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I have been looking everywhere and still can't get an answer. I am sorry if this is a re-post somehow.

I Have a home network setup as follows:

OUTSIDE -> Linux Firewall/Gateway -> Windows Server

I want to be able to create an ssh connection to my firewall and then start a remote desktop session with my Windows Server.

There are no other firewalls between the Windows machine and the Firewall. RDP works otherwise on the LAN

Here is the command I have been using so far:

ssh -v -L 13389:<Windows Server LAN IP>:3389 username@externalIP

That connects fine and I am greeted with my Firewall command prompt.

When I go to start an RDP connection to localhost:13389 I get the following error:

debug1: channel 3: new [direct-tcpip]
channel 3: open failed: connect failed: Connection refused
debug1: channel 3: free: direct-tcpip: listening port 13389 for <WindowsIP> port 3389, connect from 127.0.0.1 port 65161, nchannels 4

I don't understand what the problem is, or what I am missing. Thank you all for your help!

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As a troubleshooting step, try using rdesktop on the firewall machine to connect to the Windows machine. –  Harry Johnston Nov 21 '11 at 20:40

1 Answer 1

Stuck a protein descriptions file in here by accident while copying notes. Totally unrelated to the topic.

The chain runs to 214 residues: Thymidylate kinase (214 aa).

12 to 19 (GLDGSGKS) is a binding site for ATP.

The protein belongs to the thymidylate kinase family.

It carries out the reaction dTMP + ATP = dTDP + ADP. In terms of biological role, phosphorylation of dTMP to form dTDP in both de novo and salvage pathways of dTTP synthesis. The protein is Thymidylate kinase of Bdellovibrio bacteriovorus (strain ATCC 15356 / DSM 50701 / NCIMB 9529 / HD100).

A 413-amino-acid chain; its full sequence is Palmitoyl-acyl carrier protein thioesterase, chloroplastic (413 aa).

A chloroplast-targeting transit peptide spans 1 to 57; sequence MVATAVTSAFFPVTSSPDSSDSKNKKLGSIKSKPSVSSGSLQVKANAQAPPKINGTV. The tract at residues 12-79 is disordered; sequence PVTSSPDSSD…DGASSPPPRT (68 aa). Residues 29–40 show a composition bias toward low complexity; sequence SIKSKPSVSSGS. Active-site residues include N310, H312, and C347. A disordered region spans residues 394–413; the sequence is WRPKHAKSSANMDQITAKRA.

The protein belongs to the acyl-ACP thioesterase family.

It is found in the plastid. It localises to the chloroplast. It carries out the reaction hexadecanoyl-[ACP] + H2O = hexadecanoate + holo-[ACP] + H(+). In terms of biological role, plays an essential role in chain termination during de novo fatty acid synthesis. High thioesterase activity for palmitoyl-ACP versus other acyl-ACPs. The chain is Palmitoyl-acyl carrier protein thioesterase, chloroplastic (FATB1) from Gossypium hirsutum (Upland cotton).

When you say "localhost:13389" in your RDP session you're telling your remote desktop client that you want to connect to your own machine (unless you've done some non-standard remapping of localhost in your hosts file).

You'll need to use either the hostname or the IP address of the Windows server in your RDP connection.

(This is also assuming that your name resolution and routing are working properly in conjunction with your SSH session.)

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Thanks for the response. in my connection command: ssh -L 13389:<windowsIP>:3389 I am setting localhost 13389 to forward to connections on 3389 of the remote machine. I should then remote into local port 13389 to connect to <windowsIP>:3389. This has worked before without my Linux Firewall in place, but please explain if I am mistaken. Thanks again! –  Siriss Nov 21 '11 at 19:50
    
Ah, right. Sorry, I overlooked that in your question! –  squillman Nov 21 '11 at 19:59

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